• Patrick Corbin stats (2021): 5.82 ERA, 1.47 WHIP and 143 strikeouts across 171.2 innings (31 starts)

At his best, Strasburg has been an elite, big-game pitcher. Unfortunately for the right-hander, injuries have gotten the best of him of late. Strasburg is yet to make a start this season as he continues to recover from thoracic outlet syndrome surgery. He has made a combined seven starts since 2020.

Objectively speaking, manager Dave Martinez can’t rely on Corbin and Strasburg to be the backbone of his rotation. Whatever Martinez gets from the two veteran arms is a bonus. Who is he supposed to rely on for such support?

Related: MLB playoffs: 2022 MLB postseason predictions, schedule and format

Washington Nationals have organizational pitching depth

MLB: San Francisco Giants at Washington Nationals
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Washington is deep in young arms at both the MLB and MiLB level. A pair of enticing arms, Josiah Gray and Joan Adon, are part of the team’s big-league rotation.

Gray has taken his lumps but also flashed a great deal of upside. He’s logging strikeouts at a high rate, getting better grip on his off-speed pitches and keeping the Nationals in games this season. Adon has five career MLB starts under his belt. The right-hander has been hit-and-miss but shows the potential to provide length and is still 23.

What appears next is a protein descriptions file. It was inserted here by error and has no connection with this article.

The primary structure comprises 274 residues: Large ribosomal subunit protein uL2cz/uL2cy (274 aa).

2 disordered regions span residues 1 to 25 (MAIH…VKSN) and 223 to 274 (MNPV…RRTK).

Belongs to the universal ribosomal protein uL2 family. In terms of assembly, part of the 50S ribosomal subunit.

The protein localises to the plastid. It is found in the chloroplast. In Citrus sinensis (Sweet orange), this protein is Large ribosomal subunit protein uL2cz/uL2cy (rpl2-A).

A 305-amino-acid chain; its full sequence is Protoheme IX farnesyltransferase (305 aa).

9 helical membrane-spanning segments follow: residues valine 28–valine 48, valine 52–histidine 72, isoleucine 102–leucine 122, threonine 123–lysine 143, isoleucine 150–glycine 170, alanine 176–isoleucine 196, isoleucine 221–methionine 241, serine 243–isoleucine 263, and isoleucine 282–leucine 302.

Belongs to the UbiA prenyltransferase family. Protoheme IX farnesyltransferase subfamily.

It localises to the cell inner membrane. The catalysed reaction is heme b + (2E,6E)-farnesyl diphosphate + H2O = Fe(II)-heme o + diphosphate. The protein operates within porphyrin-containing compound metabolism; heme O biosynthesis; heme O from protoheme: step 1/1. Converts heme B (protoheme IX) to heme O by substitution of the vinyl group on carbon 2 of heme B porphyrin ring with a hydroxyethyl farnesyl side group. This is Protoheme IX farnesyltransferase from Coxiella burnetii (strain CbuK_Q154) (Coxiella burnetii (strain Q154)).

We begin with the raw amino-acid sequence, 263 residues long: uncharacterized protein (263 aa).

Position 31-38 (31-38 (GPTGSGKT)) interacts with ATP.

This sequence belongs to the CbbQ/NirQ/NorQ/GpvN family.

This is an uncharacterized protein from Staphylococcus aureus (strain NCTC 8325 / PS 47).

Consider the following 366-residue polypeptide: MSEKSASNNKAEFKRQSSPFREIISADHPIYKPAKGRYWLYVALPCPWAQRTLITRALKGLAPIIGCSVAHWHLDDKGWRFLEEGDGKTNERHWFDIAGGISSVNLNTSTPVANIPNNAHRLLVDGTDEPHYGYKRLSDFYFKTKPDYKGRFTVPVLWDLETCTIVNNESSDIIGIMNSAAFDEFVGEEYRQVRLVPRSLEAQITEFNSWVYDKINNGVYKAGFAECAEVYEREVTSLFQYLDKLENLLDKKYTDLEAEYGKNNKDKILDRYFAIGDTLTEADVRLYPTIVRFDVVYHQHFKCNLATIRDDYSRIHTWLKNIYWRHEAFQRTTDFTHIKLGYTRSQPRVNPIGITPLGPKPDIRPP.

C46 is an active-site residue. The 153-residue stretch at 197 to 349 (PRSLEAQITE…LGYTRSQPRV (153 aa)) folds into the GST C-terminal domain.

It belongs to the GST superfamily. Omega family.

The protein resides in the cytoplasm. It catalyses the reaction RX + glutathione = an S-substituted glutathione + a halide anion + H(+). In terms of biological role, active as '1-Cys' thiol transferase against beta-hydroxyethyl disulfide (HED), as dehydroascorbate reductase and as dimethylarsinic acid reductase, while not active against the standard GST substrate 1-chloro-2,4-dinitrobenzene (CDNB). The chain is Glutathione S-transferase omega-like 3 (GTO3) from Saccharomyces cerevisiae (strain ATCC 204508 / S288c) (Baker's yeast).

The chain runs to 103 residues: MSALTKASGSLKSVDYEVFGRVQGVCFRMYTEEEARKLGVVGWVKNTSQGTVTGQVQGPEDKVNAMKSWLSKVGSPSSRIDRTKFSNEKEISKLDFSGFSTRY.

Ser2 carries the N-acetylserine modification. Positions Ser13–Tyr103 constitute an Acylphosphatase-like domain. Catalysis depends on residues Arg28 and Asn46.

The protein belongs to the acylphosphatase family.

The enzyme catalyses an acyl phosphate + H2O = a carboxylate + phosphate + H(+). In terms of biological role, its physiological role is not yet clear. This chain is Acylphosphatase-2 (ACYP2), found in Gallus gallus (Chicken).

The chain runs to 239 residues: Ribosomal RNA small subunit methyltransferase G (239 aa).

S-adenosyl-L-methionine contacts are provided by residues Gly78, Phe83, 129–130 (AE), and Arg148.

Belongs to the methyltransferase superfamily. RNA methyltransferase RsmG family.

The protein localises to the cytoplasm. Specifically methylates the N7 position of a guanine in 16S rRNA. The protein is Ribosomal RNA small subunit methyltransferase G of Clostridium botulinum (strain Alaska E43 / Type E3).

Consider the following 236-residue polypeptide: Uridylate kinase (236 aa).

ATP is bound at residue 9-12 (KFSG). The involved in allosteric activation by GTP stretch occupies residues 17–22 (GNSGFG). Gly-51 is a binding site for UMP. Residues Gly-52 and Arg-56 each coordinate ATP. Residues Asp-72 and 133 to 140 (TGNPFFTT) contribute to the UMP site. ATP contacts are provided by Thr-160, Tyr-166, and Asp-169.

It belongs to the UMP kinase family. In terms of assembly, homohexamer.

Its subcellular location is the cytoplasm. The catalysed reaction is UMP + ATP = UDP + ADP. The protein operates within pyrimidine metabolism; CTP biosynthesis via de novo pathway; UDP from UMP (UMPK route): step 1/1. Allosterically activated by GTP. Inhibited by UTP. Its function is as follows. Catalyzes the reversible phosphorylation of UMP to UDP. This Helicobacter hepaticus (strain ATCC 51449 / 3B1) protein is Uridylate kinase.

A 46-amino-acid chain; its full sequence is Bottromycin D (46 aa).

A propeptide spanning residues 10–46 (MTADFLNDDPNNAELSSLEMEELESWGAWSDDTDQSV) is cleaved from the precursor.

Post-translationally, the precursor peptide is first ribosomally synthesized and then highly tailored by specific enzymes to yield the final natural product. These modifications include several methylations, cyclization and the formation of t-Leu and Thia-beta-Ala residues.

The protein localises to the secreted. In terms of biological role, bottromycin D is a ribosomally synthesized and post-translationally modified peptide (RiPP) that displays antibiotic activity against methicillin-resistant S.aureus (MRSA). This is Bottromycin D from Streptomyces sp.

Washington has a handful of top pitching prospects who are yet to reach the big leagues. Those players include 2019 first-round draft pick Jackson Rutledge and 2020 draft picks Cade Cavalli (first round) and Cole Henry (second round). Meanwhile, Joe Ross had a respectable 2021 campaign prior to suffering a season-ending elbow injury, and Erick Fedde has had his moments.

  • Josiah Gray stats (2022): 4.05 ERA, 1.45 WHIP and 28 strikeouts across 20.0 innings (four starts)